Tuesday, November 20, 2018

Rick Scott, Adam Putnam, and Matt Caldwell: Part 2, Turbulent Waters For Florida's Toxic Trio ... by Alan Farago

Everglades Agricultural Area, algae filled drainage ditch
Before Florida's midterm election, the media filled with news reports and visual imagery, spanning network news to the Daily Show, of rampant red tides and toxic algae coating all of Florida's coasts.

After the election? A few pundits noted the impacts on political careers well-grounded in defending polluters.

Big Sugar's best laid plans for the Republican hierarchy came a cropper.

For the first time in Florida political history, Sugar's campaign contributions to state-wide candidates became a threshold issue for candidates and for voters who get it: Florida's water crises is the direct result of dark political money from billionaires turning our waters and Everglades into sacrifice zones for their profits. 

Credit is due to whose voter guides highlighted polluted campaign contributions from billionaires who have commandeered the state legislature.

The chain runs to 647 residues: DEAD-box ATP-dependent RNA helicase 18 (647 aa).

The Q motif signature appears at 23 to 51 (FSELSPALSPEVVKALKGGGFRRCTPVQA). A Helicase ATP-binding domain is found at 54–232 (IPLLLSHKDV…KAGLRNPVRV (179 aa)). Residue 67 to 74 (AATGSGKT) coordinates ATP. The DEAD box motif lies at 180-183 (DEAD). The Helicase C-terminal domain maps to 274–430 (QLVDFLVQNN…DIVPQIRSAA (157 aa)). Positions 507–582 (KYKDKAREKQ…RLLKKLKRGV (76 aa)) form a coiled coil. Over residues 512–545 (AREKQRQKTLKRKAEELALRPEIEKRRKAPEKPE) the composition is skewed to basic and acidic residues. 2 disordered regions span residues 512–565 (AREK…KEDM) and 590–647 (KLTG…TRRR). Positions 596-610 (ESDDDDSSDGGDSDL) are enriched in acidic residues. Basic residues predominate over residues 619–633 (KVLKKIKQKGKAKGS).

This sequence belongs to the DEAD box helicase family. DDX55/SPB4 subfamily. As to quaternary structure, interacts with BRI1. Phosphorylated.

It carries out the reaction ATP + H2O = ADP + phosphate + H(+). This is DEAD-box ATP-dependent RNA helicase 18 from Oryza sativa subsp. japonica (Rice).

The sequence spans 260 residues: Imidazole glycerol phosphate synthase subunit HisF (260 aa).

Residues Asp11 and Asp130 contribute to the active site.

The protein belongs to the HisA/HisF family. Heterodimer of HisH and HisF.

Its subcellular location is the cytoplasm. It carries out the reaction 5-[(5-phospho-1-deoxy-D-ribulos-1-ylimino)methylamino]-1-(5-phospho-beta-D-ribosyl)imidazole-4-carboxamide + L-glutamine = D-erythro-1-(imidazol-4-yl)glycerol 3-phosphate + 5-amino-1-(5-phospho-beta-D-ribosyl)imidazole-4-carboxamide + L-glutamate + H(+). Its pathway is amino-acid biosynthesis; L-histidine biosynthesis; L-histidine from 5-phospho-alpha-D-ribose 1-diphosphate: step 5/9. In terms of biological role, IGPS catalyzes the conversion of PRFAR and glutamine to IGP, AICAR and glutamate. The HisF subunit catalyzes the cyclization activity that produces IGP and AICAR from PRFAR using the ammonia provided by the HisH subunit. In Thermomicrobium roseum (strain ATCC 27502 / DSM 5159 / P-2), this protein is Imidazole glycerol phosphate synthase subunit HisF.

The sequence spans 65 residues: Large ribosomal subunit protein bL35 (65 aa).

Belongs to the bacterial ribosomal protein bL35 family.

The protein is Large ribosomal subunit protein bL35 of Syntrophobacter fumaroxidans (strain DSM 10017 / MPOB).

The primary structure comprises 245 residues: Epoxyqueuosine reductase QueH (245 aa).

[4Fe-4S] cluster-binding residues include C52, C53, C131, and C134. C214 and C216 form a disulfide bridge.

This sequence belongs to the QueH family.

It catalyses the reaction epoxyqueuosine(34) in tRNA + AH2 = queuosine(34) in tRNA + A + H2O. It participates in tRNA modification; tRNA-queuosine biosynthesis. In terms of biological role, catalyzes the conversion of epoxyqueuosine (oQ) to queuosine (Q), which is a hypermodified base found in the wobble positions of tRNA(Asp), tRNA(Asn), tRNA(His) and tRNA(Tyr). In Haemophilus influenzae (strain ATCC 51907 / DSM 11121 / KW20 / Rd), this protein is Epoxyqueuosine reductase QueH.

Adam Putnam, whose political career benefited from family wealth derived from a water district funded farm acquisition -- and who has been a strong defender of Big Sugar -- was defeated by Ron DeSantis who made opposition to Big Sugar's cost shifting to taxpayers a central plank in his platform. 

Florida Democrats, again, proved susceptible to Big Sugar money and influence. Where and when they could have planted a flag on the outrageous exchange of Florida waters for corporate welfare, they largely declined or tip-toed through a perceived mine field. cf. Bill Nelson.

Big Sugar, you see, has a different way of forcing its echo chamber into Democratic party ranks. Chris King, Andrew Gillum's running mate, is a notable exception.

Matt Caldwell, who rose to prominence by orchestrating the upset 2012 defeat of Ray Judah -- a Republican commissioner in Lee County who eloquently supported more storage and treatment acreage in the EAA -- failed in his quest to step up the ladder to Agriculture Commissioner. He called Bullsugar, a "hate group", and attacked the group in ads but voters knew better. Look for Caldwell to find a sweet place, like former Democratic senator Jeff Clemens, on the Big Sugar payroll.

"Red Tide" Rick Scott slipped into the US Senate on a razor thin margin, bolstered by a personal investment of tens of millions. A sharper and focused Bill Nelson could have preserved his Senate seat if he had allied himself clearly and strongly against Big Sugar and for Florida's waterways, threatened tourism industries, and the Everglades.